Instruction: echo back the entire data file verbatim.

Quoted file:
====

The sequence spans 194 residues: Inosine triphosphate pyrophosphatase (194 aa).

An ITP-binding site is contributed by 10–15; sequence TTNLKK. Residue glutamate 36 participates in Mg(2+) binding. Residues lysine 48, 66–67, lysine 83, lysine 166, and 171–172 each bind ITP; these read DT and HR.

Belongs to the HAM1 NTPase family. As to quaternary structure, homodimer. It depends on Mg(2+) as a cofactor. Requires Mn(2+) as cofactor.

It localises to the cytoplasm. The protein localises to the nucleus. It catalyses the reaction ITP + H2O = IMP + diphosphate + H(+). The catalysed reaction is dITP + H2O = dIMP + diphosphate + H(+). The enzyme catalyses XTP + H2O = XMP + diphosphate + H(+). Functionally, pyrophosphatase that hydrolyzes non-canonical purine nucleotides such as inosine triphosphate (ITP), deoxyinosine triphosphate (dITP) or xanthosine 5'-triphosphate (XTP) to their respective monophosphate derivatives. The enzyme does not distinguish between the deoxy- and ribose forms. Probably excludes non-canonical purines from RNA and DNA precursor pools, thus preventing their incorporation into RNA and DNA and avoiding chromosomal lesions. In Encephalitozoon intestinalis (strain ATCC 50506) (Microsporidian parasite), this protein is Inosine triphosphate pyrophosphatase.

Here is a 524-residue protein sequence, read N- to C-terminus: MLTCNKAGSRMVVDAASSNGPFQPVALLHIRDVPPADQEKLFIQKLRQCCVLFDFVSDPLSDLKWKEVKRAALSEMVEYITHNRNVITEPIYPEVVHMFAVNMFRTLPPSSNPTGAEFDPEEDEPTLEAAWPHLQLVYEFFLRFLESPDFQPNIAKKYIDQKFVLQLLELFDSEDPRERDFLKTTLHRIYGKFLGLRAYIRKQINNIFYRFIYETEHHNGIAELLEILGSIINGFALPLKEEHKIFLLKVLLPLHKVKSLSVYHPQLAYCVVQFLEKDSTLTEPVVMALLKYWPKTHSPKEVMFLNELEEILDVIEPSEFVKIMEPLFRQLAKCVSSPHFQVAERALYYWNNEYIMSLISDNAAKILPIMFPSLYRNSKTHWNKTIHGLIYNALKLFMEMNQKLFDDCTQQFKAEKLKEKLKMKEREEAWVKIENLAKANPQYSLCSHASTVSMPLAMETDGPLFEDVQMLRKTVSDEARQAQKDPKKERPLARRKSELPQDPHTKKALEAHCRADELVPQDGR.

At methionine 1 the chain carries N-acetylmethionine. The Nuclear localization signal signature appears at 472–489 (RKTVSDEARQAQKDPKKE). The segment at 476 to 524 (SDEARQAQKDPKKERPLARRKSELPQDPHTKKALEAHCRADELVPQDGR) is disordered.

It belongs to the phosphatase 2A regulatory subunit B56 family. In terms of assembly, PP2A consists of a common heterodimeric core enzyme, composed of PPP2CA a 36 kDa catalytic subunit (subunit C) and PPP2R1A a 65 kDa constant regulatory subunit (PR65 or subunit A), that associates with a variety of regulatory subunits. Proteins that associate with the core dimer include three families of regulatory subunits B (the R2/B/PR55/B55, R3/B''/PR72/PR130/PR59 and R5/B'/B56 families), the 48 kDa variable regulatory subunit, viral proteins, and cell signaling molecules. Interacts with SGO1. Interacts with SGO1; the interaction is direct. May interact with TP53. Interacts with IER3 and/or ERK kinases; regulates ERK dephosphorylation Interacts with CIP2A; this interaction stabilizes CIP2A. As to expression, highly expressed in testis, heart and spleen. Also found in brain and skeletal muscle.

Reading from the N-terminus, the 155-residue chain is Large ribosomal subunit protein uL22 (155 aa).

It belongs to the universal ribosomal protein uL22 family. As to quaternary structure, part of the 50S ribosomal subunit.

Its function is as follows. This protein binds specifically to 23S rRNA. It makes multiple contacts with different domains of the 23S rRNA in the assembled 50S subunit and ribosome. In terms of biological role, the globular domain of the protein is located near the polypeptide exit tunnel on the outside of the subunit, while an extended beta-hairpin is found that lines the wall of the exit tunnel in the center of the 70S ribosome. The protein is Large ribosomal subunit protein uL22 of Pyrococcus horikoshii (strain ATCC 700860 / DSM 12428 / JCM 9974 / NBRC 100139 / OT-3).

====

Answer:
The sequence spans 194 residues: Inosine triphosphate pyrophosphatase (194 aa).

An ITP-binding site is contributed by 10–15; sequence TTNLKK. Residue glutamate 36 participates in Mg(2+) binding. Residues lysine 48, 66–67, lysine 83, lysine 166, and 171–172 each bind ITP; these read DT and HR.

Belongs to the HAM1 NTPase family. As to quaternary structure, homodimer. It depends on Mg(2+) as a cofactor. Requires Mn(2+) as cofactor.

It localises to the cytoplasm. The protein localises to the nucleus. It catalyses the reaction ITP + H2O = IMP + diphosphate + H(+). The catalysed reaction is dITP + H2O = dIMP + diphosphate + H(+). The enzyme catalyses XTP + H2O = XMP + diphosphate + H(+). Functionally, pyrophosphatase that hydrolyzes non-canonical purine nucleotides such as inosine triphosphate (ITP), deoxyinosine triphosphate (dITP) or xanthosine 5'-triphosphate (XTP) to their respective monophosphate derivatives. The enzyme does not distinguish between the deoxy- and ribose forms. Probably excludes non-canonical purines from RNA and DNA precursor pools, thus preventing their incorporation into RNA and DNA and avoiding chromosomal lesions. In Encephalitozoon intestinalis (strain ATCC 50506) (Microsporidian parasite), this protein is Inosine triphosphate pyrophosphatase.

Here is a 524-residue protein sequence, read N- to C-terminus: MLTCNKAGSRMVVDAASSNGPFQPVALLHIRDVPPADQEKLFIQKLRQCCVLFDFVSDPLSDLKWKEVKRAALSEMVEYITHNRNVITEPIYPEVVHMFAVNMFRTLPPSSNPTGAEFDPEEDEPTLEAAWPHLQLVYEFFLRFLESPDFQPNIAKKYIDQKFVLQLLELFDSEDPRERDFLKTTLHRIYGKFLGLRAYIRKQINNIFYRFIYETEHHNGIAELLEILGSIINGFALPLKEEHKIFLLKVLLPLHKVKSLSVYHPQLAYCVVQFLEKDSTLTEPVVMALLKYWPKTHSPKEVMFLNELEEILDVIEPSEFVKIMEPLFRQLAKCVSSPHFQVAERALYYWNNEYIMSLISDNAAKILPIMFPSLYRNSKTHWNKTIHGLIYNALKLFMEMNQKLFDDCTQQFKAEKLKEKLKMKEREEAWVKIENLAKANPQYSLCSHASTVSMPLAMETDGPLFEDVQMLRKTVSDEARQAQKDPKKERPLARRKSELPQDPHTKKALEAHCRADELVPQDGR.

At methionine 1 the chain carries N-acetylmethionine. The Nuclear localization signal signature appears at 472–489 (RKTVSDEARQAQKDPKKE). The segment at 476 to 524 (SDEARQAQKDPKKERPLARRKSELPQDPHTKKALEAHCRADELVPQDGR) is disordered.

It belongs to the phosphatase 2A regulatory subunit B56 family. In terms of assembly, PP2A consists of a common heterodimeric core enzyme, composed of PPP2CA a 36 kDa catalytic subunit (subunit C) and PPP2R1A a 65 kDa constant regulatory subunit (PR65 or subunit A), that associates with a variety of regulatory subunits. Proteins that associate with the core dimer include three families of regulatory subunits B (the R2/B/PR55/B55, R3/B''/PR72/PR130/PR59 and R5/B'/B56 families), the 48 kDa variable regulatory subunit, viral proteins, and cell signaling molecules. Interacts with SGO1. Interacts with SGO1; the interaction is direct. May interact with TP53. Interacts with IER3 and/or ERK kinases; regulates ERK dephosphorylation Interacts with CIP2A; this interaction stabilizes CIP2A. As to expression, highly expressed in testis, heart and spleen. Also found in brain and skeletal muscle.

Reading from the N-terminus, the 155-residue chain is Large ribosomal subunit protein uL22 (155 aa).

It belongs to the universal ribosomal protein uL22 family. As to quaternary structure, part of the 50S ribosomal subunit.

Its function is as follows. This protein binds specifically to 23S rRNA. It makes multiple contacts with different domains of the 23S rRNA in the assembled 50S subunit and ribosome. In terms of biological role, the globular domain of the protein is located near the polypeptide exit tunnel on the outside of the subunit, while an extended beta-hairpin is found that lines the wall of the exit tunnel in the center of the 70S ribosome. The protein is Large ribosomal subunit protein uL22 of Pyrococcus horikoshii (strain ATCC 700860 / DSM 12428 / JCM 9974 / NBRC 100139 / OT-3).